int data;
    struct {
        unsigned char higher;
        unsigned char lower;
    } parts;

It doesn't require shifting so the code is easier to read.

On the other hand, I saw some old C++ stl code that used union for stl allocator. If you are interested, you can read the sgi stl source code. Here is a piece of it:

union _Obj {
    union _Obj* _M_free_list_link;
    char _M_client_data[1];    /* The client sees this.        */
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Wouldn't you need a grouping struct around your higher/lower? Right now both should point to the first byte only. – Mario Aug 29 '11 at 9:25
@Mario ah right, I just write it by hand and forget about it, thanks – Mu Qiao Aug 29 '11 at 9:26

Many of these answers deal with casting from one type to another. I get the most use from unions with the same types just more of them (ie when parsing a serial data stream). They allow the parsing / construction of a framed packet to become trivial.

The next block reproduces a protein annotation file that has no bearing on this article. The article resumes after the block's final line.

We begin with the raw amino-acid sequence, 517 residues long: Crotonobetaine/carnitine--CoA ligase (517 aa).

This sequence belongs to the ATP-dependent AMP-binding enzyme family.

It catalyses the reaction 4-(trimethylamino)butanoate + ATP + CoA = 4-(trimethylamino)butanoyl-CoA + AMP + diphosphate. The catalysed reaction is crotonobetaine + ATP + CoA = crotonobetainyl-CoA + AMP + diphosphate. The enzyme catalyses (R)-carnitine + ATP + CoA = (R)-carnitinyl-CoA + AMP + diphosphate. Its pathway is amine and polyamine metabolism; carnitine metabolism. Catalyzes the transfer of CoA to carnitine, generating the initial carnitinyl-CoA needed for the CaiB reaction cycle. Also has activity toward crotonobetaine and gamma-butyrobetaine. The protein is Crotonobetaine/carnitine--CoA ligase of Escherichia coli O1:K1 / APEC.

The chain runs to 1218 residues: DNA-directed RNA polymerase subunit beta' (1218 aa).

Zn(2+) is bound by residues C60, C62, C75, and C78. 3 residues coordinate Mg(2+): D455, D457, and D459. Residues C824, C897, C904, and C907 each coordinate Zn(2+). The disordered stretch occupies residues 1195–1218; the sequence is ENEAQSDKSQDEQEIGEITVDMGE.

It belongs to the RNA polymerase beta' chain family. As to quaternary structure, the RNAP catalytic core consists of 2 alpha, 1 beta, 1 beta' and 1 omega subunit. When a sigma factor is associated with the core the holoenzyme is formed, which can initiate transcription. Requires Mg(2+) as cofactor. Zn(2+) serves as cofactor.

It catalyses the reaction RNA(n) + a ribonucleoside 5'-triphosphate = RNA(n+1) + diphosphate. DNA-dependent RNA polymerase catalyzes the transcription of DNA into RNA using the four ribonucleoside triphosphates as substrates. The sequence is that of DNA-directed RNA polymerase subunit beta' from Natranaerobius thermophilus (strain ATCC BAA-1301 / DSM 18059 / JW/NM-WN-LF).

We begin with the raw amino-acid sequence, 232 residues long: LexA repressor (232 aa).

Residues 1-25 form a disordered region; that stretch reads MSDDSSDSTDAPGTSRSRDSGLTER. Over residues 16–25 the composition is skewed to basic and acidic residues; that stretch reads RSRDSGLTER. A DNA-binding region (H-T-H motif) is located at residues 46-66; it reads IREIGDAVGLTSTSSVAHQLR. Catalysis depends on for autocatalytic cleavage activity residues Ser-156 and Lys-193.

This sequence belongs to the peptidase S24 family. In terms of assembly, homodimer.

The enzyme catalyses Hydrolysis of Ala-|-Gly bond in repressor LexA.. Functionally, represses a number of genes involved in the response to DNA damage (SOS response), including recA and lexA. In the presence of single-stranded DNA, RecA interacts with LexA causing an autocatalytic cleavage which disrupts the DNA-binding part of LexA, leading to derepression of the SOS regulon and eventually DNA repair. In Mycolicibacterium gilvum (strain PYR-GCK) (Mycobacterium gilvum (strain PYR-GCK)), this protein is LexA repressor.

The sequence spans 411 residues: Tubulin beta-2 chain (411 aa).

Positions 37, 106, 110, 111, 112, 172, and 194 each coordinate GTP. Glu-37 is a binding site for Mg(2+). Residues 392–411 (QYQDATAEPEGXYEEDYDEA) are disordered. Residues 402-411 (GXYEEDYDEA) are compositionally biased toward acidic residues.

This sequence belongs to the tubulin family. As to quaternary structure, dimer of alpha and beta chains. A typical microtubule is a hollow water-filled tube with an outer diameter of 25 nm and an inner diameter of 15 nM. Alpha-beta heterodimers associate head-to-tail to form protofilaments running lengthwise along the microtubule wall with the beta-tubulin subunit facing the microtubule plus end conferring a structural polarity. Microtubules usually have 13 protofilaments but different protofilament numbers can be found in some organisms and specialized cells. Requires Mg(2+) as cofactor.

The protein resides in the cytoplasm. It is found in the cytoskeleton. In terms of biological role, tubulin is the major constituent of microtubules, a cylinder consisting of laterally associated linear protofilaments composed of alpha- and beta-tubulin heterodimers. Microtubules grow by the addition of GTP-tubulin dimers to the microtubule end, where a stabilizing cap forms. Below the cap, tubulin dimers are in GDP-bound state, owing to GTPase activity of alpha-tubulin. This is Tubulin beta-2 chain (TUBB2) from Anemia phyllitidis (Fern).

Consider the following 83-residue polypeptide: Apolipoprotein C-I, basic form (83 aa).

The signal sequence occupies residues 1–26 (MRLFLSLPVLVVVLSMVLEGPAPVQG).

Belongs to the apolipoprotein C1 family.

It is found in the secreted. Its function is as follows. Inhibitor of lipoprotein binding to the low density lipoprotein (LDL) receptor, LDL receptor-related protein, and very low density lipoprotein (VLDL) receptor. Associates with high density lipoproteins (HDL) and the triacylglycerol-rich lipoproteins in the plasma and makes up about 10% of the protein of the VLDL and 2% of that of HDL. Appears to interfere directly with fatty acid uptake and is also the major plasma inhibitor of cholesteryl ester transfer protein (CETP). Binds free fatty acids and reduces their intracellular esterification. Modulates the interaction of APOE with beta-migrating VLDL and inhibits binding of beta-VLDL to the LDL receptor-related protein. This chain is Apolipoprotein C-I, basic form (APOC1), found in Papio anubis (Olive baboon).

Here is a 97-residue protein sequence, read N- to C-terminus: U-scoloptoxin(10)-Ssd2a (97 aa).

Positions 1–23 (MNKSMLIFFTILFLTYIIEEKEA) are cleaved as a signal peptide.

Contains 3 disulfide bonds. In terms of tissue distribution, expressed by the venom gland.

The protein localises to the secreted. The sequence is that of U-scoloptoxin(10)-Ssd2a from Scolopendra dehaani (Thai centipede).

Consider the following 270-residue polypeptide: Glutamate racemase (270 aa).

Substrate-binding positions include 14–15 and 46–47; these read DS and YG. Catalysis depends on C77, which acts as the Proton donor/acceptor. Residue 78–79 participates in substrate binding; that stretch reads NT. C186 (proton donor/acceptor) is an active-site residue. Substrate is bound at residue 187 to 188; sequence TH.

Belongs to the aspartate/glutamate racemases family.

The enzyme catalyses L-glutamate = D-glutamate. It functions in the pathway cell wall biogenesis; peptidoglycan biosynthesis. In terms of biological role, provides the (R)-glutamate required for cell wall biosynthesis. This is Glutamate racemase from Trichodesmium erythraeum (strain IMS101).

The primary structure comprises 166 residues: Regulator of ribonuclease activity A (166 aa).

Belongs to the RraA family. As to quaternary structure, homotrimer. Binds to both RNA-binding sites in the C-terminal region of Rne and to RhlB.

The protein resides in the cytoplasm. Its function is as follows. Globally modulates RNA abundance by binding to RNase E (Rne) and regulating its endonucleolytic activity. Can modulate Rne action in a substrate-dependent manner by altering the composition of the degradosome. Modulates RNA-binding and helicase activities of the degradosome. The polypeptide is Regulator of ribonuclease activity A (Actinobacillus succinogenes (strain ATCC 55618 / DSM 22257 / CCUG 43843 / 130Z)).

typedef union
    UINT8 buffer[PACKET_SIZE]; // Where the packet size is large enough for
                               // the entire set of fields (including the payload)

        UINT8 size;
        UINT8 cmd;
        UINT8 payload[PAYLOAD_SIZE];
        UINT8 crc;
    } fields;


// This should be called every time a new byte of data is ready 
// and point to the packet's buffer:
// packet_builder(packet.buffer, new_data);

void packet_builder(UINT8* buffer, UINT8 data)
    static UINT8 received_bytes = 0;

    // All range checking etc removed for brevity

    buffer[received_bytes] = data;

    // Using the struc only way adds lots of logic that relates "byte 0" to size
    // "byte 1" to cmd, etc...

void packet_handler(PACKET_T* packet)
    // Process the fields in a readable manner
    if(packet->fields.size > TOO_BIG)
        // handle error...

    if(packet->fields.cmd == CMD_X)
        // do stuff..

Edit The comment about endianness and struct padding are valid, and great, concerns. I have used this body of code almost entirely in embedded software, most of which I had control of both ends of the pipe.

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This code will not work(most of the times) if data is being exchanged across 2 dissimilar platforms because of following reasons: 1) Endianness may be different. 2) Padding in structures. – Ravi Mar 16 '14 at 16:36